Semi-Annual Report to Congress for the Period of October 1, 1990 - March 31, 1991
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Office of the Inspector General
[Excerpt] In the six month period of this report, the resources of the Office of Inspector General have been focused on matters of significant and continuing concern within the Department of Labor. The audits and investigations conducted and reported in the following pages highlight problems and vulnerabilities in such areas as job training programs and funds, pension and welfare benefit plans, financial management, and criminal enforcement. We have worked closely with the Assistant Secretaries and their staffs responsible for these and other programs and areas that have come under review. I am pleased with the cooperation which has been provided to the OIG during our inquiries and with the positive steps that have been taken to address several of the issues we have reported. Where unanimity as to the issue or best resolution has not been achieved, we have included in this report the dissenting views of management, together with our recommendations for action or improvement. In some cases, it is our opinion that legislative and/or regulatory changes must be made to correct specific inadequacies and we will closely follow management's efforts to improve these programs by such measures. While we have made some progress in minimizing the restrictions placed on the investigative jurisdiction of the Inspectors General by previous legal opinions, this issue still requires legislation to remove any doubt as to the intent and expectations of the Congress in granting the Inspectors General investigative authority within their agencies. In concert with that responsibility, the need for statutory law enforcement authority for the OIG's criminal investigators has been clearly established. It is essential to the safe, effective, and efficient fulfillment of those duties. In providing to the Secretary and the Congress our independent analyses of the Department of Labor's programs and operations, it has been our intent to furnish fair, accurate, and objective information and recommendations that will assist the Department's managers in fulfilling the responsibilities entrusted to us by the American people.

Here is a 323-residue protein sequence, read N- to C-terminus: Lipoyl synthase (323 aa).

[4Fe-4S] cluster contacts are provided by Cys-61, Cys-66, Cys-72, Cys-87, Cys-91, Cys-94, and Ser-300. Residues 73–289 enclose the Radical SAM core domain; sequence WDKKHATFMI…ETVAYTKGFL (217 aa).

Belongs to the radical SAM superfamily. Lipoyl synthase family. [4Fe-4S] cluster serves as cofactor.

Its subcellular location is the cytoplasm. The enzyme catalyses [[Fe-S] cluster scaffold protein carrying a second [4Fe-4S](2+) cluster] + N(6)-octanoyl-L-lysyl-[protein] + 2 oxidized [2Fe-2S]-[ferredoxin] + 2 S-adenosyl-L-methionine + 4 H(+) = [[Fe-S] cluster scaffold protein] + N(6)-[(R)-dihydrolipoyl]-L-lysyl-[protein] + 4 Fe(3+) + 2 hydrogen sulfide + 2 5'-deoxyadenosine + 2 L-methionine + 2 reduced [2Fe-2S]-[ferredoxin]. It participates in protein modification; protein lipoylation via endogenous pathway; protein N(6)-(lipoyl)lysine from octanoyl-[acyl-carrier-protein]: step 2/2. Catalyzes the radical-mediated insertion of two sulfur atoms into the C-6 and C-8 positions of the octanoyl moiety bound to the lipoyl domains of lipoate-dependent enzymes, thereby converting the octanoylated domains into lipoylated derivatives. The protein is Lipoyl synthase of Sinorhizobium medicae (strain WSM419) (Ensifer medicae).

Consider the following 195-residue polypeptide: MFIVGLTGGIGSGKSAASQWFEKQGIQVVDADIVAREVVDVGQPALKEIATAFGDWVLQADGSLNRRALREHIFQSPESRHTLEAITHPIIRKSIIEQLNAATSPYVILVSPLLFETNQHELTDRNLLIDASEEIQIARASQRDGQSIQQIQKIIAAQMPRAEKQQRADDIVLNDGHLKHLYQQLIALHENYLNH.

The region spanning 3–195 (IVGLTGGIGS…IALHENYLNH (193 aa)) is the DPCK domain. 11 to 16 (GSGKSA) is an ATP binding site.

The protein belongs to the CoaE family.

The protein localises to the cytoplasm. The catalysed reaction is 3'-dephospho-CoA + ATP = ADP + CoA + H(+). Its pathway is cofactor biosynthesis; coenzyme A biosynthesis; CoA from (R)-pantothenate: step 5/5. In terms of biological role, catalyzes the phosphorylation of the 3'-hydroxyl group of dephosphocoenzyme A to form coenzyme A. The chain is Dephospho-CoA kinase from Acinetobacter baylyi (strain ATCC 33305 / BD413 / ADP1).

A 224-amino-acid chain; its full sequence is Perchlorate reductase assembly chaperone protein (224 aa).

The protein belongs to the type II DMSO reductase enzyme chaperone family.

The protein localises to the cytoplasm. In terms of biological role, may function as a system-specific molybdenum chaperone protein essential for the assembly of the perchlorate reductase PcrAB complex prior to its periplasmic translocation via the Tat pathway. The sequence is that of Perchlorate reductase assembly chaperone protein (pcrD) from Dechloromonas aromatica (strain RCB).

Office of the Inspector General; Department of Labor; audit; employee integrity; fraud; Congress